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TiVo Soars But Challenges Remain

by Hal Plotkin
Silicon Valley Correspondent

TiVo, Inc.’s {TIVO} stock has tripled after the company’s IPO. But some analysts question if the interactive TV company is worth the price of admission to investors.

Among the concerns voiced by analysts: the inability of TiVo to fend off competitors; a lawsuit from TiVo’s own investors; and a lack of interest from consumers asked about TiVo by a promient research group.

But one prominent analyst thinks TiVo is a strong stock down the road.

“I knew this was going to be a big one,” says Josh Bernoff, an analyst at Forrester Research based in Cambridge, Massachusetts. “This company is going to change the world of TV forever. Their product is going to be the hottest launch in history, and it’s starting this year.”

Currently, investors agree with Bernoff. The company’s stock, which was initially priced between $11 and $13 a share, soared 162 percent at the open on Thursday, and was trading at $33.88 this morning.


TIVO two-day stock performance chart

Sunnyvale, California-based TiVo sells a $10 monthly subscription service to consumers who buy TiVo’s next-generation digital video recorder, often called a personal video receiver. The receiver that stores 14 hours of information costs $499 and a 30 hour receiver is available for $999.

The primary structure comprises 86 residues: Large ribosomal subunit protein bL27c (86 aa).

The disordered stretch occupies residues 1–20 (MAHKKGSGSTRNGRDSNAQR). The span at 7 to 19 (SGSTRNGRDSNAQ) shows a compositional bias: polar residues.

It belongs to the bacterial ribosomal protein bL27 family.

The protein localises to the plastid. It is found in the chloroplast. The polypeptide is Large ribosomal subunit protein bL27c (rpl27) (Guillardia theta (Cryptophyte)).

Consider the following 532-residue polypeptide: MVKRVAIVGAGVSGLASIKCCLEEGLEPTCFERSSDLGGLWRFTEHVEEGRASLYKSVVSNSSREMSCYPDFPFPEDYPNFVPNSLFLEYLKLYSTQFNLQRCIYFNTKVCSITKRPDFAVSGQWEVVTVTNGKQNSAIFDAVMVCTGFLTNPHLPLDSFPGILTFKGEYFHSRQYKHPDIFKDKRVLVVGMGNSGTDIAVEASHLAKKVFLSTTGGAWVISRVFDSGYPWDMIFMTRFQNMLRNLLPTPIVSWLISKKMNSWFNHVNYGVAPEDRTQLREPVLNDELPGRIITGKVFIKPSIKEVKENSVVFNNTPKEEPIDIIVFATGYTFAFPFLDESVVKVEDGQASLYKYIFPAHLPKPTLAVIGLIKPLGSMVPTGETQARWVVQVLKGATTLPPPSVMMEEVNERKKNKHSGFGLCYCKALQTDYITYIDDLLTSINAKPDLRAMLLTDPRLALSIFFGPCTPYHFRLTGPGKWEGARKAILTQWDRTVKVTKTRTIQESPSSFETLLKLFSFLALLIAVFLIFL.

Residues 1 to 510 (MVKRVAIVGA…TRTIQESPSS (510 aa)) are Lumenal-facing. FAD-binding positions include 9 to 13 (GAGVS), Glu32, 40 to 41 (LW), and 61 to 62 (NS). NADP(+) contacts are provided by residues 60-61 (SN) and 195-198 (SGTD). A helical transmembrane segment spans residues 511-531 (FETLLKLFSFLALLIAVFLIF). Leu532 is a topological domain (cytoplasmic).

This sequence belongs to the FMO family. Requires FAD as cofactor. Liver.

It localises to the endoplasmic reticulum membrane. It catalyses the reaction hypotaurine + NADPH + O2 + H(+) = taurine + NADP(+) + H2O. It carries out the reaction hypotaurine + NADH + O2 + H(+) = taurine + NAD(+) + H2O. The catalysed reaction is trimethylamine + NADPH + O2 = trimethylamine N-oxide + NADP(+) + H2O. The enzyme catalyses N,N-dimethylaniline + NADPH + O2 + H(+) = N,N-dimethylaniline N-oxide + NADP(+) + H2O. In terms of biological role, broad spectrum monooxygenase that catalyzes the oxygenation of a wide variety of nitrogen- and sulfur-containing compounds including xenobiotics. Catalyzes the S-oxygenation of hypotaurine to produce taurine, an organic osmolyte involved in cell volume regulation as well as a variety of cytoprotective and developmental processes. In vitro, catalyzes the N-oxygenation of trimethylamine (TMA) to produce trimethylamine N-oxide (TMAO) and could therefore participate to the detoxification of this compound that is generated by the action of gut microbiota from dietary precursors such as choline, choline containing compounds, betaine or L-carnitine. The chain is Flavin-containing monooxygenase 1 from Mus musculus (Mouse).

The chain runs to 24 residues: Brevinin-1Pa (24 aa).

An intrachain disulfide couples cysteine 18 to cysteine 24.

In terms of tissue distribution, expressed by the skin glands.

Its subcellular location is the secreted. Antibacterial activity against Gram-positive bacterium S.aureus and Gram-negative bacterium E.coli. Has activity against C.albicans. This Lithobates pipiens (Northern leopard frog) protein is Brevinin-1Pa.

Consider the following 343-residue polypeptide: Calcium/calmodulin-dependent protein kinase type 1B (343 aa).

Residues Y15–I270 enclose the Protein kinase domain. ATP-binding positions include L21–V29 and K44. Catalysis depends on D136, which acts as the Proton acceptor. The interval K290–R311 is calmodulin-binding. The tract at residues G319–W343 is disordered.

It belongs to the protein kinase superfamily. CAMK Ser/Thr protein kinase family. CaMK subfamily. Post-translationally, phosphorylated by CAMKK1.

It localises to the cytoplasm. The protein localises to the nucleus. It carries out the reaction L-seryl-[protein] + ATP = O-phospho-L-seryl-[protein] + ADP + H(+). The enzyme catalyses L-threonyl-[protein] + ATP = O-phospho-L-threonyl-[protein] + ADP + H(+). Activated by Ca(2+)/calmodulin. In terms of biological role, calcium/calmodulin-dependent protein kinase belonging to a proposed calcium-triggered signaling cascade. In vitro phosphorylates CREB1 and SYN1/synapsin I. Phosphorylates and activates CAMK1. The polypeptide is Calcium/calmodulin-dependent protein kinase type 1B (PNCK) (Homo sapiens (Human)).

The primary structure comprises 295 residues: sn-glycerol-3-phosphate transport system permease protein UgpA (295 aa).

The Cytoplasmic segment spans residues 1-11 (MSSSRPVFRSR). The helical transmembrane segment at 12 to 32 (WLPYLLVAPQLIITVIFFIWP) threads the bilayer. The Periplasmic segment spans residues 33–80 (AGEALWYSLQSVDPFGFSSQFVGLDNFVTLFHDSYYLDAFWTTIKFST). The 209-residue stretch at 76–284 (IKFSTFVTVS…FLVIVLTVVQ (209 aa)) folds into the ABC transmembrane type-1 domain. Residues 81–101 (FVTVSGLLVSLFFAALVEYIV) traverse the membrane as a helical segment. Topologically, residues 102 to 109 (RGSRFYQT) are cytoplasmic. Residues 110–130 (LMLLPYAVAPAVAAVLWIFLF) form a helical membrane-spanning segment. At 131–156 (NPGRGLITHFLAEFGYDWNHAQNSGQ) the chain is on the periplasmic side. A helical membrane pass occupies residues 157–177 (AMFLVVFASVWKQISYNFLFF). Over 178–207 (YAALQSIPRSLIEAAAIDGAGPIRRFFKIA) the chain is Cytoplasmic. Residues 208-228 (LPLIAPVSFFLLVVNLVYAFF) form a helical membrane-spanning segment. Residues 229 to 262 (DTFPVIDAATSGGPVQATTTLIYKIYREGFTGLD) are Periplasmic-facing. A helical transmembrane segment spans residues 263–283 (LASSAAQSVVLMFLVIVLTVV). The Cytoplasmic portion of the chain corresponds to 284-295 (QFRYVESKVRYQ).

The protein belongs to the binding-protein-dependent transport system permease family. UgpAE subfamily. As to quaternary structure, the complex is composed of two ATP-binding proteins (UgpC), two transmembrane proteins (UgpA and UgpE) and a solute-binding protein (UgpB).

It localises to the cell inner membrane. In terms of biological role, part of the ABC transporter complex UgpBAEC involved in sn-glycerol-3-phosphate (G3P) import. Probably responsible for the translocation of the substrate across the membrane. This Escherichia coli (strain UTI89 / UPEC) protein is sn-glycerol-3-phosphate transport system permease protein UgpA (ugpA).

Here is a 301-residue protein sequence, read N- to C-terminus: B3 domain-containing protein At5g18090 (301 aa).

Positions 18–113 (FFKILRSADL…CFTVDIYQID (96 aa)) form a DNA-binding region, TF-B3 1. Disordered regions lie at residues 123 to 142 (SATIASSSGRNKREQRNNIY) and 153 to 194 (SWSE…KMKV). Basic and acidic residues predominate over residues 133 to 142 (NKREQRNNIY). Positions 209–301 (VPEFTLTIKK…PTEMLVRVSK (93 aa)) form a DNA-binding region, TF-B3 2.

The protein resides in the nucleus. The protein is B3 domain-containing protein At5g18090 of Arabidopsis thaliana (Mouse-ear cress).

TiVo’s machine lets users take more control over their TV viewing. TV programs can be paused, say, to take a telephone call, and then restarted without missing anything.

TiVo’s product also helps locate TV programs of particular interest to viewers. If a viewer records Star Trek one day, for example, TiVo’s product automatically searches out and records other Star Trek episodes whenever they’re broadcast.

It’s the ability to zap out commercials, however, that may be TiVo’s most attractive feature.

“It certainly has the broadcasters worried,” says Jim Penhune, an analyst at the Yankee Group based in Boston, Massachusetts. “Essentially, viewers can set up their own personal networks, watching whatever they want whenever they want, without the commercials.”

Traditional broadcasters are responding to TiVo’s challenge by following an old adage: “Keep your friends close, but your enemies closer.”

The company’s equity investors include CBS {CBS}, Comcast Corporation {CMCSK}, Cox Communications {COX}, Discovery Communications Inc., and The Walt Disney Company {DIS}, among others. (NBC, the parent network of CNBC TV and CNBC.com, also owns a stake in TiVo.)

Ironically, several of TiVo’s investors are also part of a group that recently threatened to sue the company, maintaining that TiVo’s machines improperly rebroadcast legally protected material.

“I think that will all get sorted out eventually,” says Bernoff of Forrester Research. “TiVo is able to deliver something broadcasters want, which is more personalized information about individual viewing habits. Both sides need each other,” he says.

One thing that seems less certain, analysts say, is whether TiVo will be able to fend off competitors selling knock-off boxes or similar services.